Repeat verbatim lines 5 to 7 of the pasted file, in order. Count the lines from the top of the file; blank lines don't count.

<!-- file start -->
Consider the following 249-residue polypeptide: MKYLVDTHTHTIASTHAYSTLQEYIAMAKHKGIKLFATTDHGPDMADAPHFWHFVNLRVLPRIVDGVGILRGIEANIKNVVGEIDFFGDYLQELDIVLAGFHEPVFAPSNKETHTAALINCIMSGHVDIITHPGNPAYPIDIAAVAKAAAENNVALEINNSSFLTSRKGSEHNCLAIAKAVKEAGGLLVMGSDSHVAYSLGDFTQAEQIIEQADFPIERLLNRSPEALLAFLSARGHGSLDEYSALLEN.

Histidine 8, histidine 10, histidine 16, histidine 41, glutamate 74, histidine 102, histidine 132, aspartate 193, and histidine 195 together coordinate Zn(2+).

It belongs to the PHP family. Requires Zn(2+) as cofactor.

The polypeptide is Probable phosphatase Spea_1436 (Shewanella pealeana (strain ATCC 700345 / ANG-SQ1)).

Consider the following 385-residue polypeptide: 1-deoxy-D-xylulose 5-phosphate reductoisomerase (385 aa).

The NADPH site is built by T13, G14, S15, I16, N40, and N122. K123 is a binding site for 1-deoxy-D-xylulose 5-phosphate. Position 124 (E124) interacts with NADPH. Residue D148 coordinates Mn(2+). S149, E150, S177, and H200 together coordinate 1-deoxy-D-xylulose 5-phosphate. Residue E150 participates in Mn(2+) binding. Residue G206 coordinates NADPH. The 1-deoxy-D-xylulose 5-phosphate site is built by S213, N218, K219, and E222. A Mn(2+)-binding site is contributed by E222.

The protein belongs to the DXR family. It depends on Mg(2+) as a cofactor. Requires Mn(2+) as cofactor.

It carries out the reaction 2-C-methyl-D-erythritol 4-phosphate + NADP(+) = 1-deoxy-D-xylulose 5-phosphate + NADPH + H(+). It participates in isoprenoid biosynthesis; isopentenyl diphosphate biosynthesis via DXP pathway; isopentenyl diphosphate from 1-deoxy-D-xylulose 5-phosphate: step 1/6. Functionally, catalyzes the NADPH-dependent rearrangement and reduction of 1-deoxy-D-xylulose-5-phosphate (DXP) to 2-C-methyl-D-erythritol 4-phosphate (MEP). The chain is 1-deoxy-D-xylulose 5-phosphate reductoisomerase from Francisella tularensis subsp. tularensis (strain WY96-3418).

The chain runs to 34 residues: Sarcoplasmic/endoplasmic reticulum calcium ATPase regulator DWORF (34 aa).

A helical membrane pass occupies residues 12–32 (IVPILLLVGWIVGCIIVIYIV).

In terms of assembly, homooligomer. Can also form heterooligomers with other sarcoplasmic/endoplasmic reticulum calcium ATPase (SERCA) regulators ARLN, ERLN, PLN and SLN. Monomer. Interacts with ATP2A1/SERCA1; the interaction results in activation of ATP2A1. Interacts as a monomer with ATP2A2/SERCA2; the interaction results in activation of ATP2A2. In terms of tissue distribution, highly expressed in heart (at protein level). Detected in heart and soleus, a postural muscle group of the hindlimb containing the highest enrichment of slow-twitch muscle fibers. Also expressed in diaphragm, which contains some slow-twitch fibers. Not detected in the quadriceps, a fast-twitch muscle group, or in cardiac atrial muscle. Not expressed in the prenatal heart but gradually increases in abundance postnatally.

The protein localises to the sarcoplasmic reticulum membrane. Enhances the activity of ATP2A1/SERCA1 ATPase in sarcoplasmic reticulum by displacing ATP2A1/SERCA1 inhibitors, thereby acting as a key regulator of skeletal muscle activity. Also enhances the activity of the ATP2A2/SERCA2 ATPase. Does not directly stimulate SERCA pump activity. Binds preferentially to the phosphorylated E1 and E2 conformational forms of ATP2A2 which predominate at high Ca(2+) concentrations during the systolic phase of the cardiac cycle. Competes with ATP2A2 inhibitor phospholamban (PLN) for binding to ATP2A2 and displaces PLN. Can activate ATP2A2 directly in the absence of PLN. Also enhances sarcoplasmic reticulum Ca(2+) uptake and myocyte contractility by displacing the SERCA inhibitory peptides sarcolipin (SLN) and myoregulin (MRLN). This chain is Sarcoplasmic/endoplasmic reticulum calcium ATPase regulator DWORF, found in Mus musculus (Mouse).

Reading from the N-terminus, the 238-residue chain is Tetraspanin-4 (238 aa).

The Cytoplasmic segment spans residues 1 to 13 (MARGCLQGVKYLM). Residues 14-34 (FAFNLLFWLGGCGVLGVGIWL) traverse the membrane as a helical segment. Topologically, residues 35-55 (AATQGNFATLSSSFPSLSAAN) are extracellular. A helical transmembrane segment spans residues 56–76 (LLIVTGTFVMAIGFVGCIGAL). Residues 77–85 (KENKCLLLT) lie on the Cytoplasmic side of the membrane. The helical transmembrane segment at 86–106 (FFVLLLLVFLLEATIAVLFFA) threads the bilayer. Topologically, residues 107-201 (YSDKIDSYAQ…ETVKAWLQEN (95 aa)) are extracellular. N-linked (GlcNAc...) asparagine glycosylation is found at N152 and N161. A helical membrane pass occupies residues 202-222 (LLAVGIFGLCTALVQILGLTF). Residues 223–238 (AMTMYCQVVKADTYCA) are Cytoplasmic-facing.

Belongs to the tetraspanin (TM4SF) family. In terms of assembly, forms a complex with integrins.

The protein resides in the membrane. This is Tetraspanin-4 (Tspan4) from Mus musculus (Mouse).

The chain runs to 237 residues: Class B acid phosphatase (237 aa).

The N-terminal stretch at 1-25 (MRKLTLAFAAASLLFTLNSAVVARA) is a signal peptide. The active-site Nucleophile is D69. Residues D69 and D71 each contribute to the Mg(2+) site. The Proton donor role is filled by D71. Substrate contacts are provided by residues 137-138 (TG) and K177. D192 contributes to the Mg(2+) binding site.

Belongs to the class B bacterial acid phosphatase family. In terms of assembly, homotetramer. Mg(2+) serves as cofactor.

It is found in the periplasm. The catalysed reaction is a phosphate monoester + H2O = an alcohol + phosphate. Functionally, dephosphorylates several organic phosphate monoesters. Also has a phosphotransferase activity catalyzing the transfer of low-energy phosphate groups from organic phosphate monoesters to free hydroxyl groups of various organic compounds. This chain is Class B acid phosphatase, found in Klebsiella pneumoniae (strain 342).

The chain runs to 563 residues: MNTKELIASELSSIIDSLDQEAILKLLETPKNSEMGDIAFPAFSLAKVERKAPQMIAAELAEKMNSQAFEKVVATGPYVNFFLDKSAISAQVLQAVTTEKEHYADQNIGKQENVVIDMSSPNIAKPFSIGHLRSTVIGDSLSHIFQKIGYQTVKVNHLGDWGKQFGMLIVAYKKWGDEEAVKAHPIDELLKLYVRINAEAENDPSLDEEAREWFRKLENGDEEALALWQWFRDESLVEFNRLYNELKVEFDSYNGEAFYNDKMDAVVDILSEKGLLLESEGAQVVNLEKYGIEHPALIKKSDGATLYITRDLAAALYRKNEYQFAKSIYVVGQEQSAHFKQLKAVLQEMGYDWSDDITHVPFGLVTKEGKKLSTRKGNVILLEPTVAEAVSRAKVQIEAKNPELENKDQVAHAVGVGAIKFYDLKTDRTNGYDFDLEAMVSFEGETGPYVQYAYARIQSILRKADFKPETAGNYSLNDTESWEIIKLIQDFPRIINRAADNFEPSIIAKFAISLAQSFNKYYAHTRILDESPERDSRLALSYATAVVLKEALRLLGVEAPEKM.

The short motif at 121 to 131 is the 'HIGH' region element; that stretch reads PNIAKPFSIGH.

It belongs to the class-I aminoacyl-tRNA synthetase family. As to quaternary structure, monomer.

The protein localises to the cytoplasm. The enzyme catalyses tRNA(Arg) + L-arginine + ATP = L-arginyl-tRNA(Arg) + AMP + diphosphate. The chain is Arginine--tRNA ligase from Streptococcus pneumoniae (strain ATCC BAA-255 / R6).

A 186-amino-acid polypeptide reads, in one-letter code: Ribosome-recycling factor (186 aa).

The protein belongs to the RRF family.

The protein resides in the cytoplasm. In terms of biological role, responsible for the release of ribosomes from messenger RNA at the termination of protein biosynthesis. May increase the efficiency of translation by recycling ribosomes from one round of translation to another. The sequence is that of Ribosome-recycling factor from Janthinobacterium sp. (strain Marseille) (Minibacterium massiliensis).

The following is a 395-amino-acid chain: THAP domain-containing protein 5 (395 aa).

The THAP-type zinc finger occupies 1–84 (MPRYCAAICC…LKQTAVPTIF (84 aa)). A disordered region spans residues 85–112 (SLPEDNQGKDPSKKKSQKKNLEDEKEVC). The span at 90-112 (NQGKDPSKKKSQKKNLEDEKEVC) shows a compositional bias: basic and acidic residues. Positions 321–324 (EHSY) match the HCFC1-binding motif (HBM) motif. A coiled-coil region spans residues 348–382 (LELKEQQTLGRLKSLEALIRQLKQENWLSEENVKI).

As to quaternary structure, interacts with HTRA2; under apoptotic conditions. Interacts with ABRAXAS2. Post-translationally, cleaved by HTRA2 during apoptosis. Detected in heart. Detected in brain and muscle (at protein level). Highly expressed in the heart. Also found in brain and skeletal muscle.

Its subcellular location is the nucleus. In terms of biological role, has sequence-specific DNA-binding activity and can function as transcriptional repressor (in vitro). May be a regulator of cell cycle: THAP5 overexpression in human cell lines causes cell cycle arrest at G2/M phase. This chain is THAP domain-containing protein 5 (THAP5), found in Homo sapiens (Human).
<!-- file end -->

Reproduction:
Consider the following 385-residue polypeptide: 1-deoxy-D-xylulose 5-phosphate reductoisomerase (385 aa).

The NADPH site is built by T13, G14, S15, I16, N40, and N122. K123 is a binding site for 1-deoxy-D-xylulose 5-phosphate. Position 124 (E124) interacts with NADPH. Residue D148 coordinates Mn(2+). S149, E150, S177, and H200 together coordinate 1-deoxy-D-xylulose 5-phosphate. Residue E150 participates in Mn(2+) binding. Residue G206 coordinates NADPH. The 1-deoxy-D-xylulose 5-phosphate site is built by S213, N218, K219, and E222. A Mn(2+)-binding site is contributed by E222.

The protein belongs to the DXR family. It depends on Mg(2+) as a cofactor. Requires Mn(2+) as cofactor.